Monday, October 18, 2010

Speaking Of Profanity

“God damn!”

I don’t really like using that exclamation, but
it’s the perfect marriage of the sacred and the profane.

Religion, as you well know, seems to create such profound contentiousness between people. The use of religious terminology does the same. I continue to experience
radioactive fallout for something as innocuous as expressing an opinion with words that even imply a connection with religion, no matter how vague, or abstract. I find it kind of disconcerting, and disheartening, that we live in a world where people are not entitled to opinions, where people are knocked down for having one, or for the words they use, like a clay pigeon being blasted out of the sky with a shotgun.

I find it very disturbing, but hey, like it’s gonna keep me from discussing anything?

Here are some thoughts that will be dressed in religious terminology. Reject me for the ideas, if you must, but not for the terminology. Words are simply tools to use to communicate thoughts.

I know life in religion, and out of it as well. Having come from a religious background, first Catholic, then Protestant, then without religion altogether, most religious people today consider me to be ‘backslidden’, or at the very least, a heretic. Although I abhor labels, heretic is one that I am actually willing to wear. The dictionary defines ‘heretic’ as “Somebody who holds or adheres to an opinion, or belief, that contradicts established religious teaching, especially one that is officially condemned by religious authorities.”

I can think of no one I’d rather be condemned by than some of our so-called ‘Religious Authorities’. And those I’ve known,
or who have known me, tend to view my beliefs as profane.
But those adverse to religion, well, they usually consider me to be too ‘righteous’.
Well “God damn”, that’s a pretty good balance to have, if you ask me.

And backslidden? Well, having slidden-back from someone else’s prescribed dogma, unfounded theology, and shallow ritual, sure.
I’ll admit to that.

In truth, I am not subject to religious ideological divisions. And it is something that makes many people very ill at ease. But none of us are really subject to those divisions unless we want to wear the labels.

I believe that righteousness exists in one’s willingness to risk the profane.
Going against the grain, or against an existing majority belief system would be considered profane in the eyes of those who’ve traded their own objective capabilities, and perspectives, for inclusion in a group.
Living outside of ‘religious law’, or religious ‘expectation’, even when abiding by ‘internal spiritual principals’, is, more often than not, enough to brand one as ‘profane’, even though those same spiritual principals might be the standard that practitioners of religion actually aspire to.
Just so happens that maybe their religiosity is what has actually gotten in the way of that ascendancy.

In my mind there is a big difference between religion and religious.
‘Religion’, reverence for a set of principles, the practice of a belief system, can be beneficial to both the individual and to society as a whole.
But the ‘religious’ tend to very easily morph into self-righteousness.

Someone who chooses to live by a moral, or ethical, code often runs the very real risk of being lumped in with them as well, invariably branded as ‘self-righteous’. But that kind of myopic perspective, and judgment, is not what I’m talking about here. The branding is, more often than not, just a self-serving attempt to subjugate and diminish another to puff up and exalt one’s self. And that is self-righteousness in spades.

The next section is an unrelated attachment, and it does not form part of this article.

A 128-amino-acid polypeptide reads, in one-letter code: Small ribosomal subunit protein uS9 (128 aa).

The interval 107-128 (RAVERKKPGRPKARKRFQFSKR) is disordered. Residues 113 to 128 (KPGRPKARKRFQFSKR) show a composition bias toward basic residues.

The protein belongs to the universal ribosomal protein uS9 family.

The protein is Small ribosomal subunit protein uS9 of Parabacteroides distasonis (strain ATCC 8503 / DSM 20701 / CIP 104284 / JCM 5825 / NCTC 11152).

Living life, an honorable life even, does not require membership in a particular religion, although most religions do require membership for acceptance, and authentication, as a ‘good’ person, a person of value.
Oh, I know they say they don’t, but let’s be real here.

To me, the self-righteous are actually the ‘un-righteous’, as it were, whether they be the religious Pharisee, or the secular self-indulgent. Self-righteousness is most commonly associated with followers of religion, but it seems that the secular perspective, and its inversion of good and evil, right and wrong, acceptable and abhorrent, is more the personification of self-righteousness, even, than the demonstratively pious. Not every ‘religious’ person descends into self-righteousness, but the vain and narcissistic, whether religious or not, tend to find their way there with very little obstruction.

The irony is that it is actually the ‘un-righteous’ considering those who have a heart towards true righteousness to be ‘self-righteous’, thus making the seekers of righteousness out to be profane.

Wrap your head around that profanity for a few minutes.

I believe that self-righteousness is the greatest profanity of all.
And there is a very fine line between the religious and the secular. They are more alike than one might imagine. People who are comfortable with their own stagnation, who are living below even the minimal standards they set for themselves, like to proclaim others to be self righteous, just as the religious self-righteous, living with their own ‘spiritual’ narcissism, like to proclaim others to be sinners. It somehow validates each of their failures and makes them all feel better about themselves.

It is really one in the same.

Speaking of profanity, I know that I’ve been kind of ‘all over the place’ with these comments,
but I’m sure that anyone wanting to make sense of them,

For the rest of you,
Oh well!

Catch me next time around.